Metastable innershell molecular state (MIMS) is a class of ultra-high-energy short-lived molecules have the binding energy up to 1,000 times as large and the bond length down to 1/100th of what can be found in typical molecules.
Specifically, the extensive analyses of the data that relate to hard X-ray generating collisions have resulted in a universal law (Z2–dependency) of the binding energy of the homonucleus MIMS bound by K-shell electrons (K-MIMS). Here Z is the atomic number of the constituent atoms of the K-MIMS. Bae further developed a unified theory to elucidate the Z2-dependent behavior of the homonucleus K-MIMS, which behaves much like the helium excimer molecule: He2*. The MIMS theory also predicted a 1/Z dependency law for the bond length of the homonucleus K-MIMS. Based on the MIMS theory, the uranium K-MIMS, for example, is predicted to have 1/100th the bond length, 2,000 times the binding energy, and 5,000 times the characteristic X-ray energy compared to the He excimer molecule. The predicted bond lengths of the bismuth and uranium K-MIMS are in excellent agreement with that estimated from the experimental results by researchers at the GSI Helmholtz Centre for Heavy Ion Research in Darmstadt, GermanyGermany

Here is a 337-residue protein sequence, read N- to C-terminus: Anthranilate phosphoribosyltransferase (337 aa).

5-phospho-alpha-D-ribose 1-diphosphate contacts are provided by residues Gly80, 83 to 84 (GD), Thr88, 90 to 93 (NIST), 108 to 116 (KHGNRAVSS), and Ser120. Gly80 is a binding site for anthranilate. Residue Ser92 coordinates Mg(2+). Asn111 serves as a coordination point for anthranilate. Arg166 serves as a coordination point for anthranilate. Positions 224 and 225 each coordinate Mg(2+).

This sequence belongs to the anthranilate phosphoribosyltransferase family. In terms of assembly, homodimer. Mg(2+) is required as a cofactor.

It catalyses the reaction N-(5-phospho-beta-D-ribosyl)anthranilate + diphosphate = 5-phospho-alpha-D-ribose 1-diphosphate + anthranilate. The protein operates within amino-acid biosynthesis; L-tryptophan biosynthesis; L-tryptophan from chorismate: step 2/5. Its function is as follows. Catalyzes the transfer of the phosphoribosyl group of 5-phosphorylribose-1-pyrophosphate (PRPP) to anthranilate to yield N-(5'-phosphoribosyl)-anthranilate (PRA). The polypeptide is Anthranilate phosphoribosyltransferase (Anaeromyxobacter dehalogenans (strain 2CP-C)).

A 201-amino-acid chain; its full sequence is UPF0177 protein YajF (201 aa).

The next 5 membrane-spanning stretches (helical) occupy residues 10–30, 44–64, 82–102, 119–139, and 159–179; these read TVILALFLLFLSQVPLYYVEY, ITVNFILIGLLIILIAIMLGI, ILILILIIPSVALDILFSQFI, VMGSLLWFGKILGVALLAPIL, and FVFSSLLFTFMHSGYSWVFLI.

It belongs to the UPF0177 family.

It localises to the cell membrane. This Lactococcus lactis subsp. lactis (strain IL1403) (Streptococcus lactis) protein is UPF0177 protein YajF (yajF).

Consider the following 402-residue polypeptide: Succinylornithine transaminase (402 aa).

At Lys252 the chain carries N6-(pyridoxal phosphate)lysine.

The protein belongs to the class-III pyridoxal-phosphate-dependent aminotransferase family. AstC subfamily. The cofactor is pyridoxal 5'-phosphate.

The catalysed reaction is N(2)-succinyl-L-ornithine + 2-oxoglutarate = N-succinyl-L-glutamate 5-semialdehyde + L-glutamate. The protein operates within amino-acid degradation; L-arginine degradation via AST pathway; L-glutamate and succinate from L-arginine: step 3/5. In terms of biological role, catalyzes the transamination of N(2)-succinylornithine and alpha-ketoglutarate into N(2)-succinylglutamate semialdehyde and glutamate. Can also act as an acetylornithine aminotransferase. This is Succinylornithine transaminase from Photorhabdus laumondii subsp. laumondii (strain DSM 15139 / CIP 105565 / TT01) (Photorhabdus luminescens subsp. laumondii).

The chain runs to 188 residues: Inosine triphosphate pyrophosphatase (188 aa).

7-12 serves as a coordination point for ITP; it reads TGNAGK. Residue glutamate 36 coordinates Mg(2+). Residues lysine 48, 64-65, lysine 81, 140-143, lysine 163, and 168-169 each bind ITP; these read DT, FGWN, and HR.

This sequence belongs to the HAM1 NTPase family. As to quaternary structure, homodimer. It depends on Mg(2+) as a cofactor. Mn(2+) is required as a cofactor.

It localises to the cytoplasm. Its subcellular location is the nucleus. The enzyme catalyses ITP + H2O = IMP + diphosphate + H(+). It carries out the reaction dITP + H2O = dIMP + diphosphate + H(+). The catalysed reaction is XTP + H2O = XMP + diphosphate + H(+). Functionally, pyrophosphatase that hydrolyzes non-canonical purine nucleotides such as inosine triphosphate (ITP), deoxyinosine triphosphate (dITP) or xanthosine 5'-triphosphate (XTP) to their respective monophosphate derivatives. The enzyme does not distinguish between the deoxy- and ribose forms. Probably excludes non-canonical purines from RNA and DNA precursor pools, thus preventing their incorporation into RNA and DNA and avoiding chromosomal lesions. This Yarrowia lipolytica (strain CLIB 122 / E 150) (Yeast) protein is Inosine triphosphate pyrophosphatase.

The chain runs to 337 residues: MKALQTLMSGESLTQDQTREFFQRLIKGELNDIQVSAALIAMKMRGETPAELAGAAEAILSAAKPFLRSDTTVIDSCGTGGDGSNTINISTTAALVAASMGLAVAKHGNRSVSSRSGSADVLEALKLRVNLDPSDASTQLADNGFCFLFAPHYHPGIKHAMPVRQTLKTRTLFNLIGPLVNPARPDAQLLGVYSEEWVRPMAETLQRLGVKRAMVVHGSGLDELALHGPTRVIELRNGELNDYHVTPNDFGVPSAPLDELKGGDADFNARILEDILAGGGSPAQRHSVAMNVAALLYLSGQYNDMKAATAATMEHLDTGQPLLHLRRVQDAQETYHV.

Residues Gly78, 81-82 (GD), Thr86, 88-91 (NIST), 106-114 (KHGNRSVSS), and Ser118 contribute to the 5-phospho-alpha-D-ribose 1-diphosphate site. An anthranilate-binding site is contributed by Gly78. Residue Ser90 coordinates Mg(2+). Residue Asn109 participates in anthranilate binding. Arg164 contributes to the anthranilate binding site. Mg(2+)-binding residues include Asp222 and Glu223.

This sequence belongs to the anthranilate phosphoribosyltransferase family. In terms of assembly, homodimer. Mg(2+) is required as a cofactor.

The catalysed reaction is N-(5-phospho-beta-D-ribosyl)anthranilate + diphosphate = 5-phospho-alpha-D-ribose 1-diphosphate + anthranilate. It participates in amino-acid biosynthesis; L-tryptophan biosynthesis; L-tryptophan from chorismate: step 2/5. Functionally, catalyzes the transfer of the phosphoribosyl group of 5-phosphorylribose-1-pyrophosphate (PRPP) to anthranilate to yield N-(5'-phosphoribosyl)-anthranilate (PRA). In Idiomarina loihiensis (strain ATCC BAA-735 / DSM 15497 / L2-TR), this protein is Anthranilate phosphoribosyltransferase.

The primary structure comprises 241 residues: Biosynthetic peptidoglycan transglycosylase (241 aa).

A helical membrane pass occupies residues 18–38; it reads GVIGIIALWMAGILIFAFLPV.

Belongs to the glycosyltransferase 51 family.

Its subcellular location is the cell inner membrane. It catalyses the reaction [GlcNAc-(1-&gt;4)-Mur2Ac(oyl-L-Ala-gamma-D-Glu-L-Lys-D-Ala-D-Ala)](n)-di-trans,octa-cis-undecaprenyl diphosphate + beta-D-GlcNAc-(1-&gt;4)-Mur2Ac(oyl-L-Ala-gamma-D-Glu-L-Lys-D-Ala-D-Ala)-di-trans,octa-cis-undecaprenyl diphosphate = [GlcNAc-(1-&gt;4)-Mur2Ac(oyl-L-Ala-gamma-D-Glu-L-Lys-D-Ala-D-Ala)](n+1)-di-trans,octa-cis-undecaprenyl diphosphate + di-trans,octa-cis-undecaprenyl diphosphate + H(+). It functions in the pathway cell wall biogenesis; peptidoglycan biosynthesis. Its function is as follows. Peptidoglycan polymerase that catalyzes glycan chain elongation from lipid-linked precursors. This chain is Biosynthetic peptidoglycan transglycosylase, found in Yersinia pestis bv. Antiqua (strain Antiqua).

The inner-shell-bound metastable quasimolecules were proposed to exist in the X-ray generating scattering process since the work by MottMott in the 1930s. The existence of high energy quasimolecules in highly compressed matter (or strongly coupled plasma) was theoretically predicted in the ab initio quantum calculation by Younger et al. in the late 1980s. In 2008, from the result obtained by Mueller, Rafelski and Greiner for quasimolecules in atomic collisions at high impact velocity, Winterberg predicted the existence of inner-shell-bound metastable keV molecules under high pressure and their use for the ignition of thermonuclear reactions. Metastable Innershell Molecular State (MIMS) that is homologous to the rare-gas excimers was proposed by Bae in 2008 to interpret the mysterious anomalous X-ray signals observed by Bae and his colleagues at Brookhaven National Lab (BNL) in the 1990s. For more details, refer to the last section of this article, "Other models for inner-shell-bound molecules."
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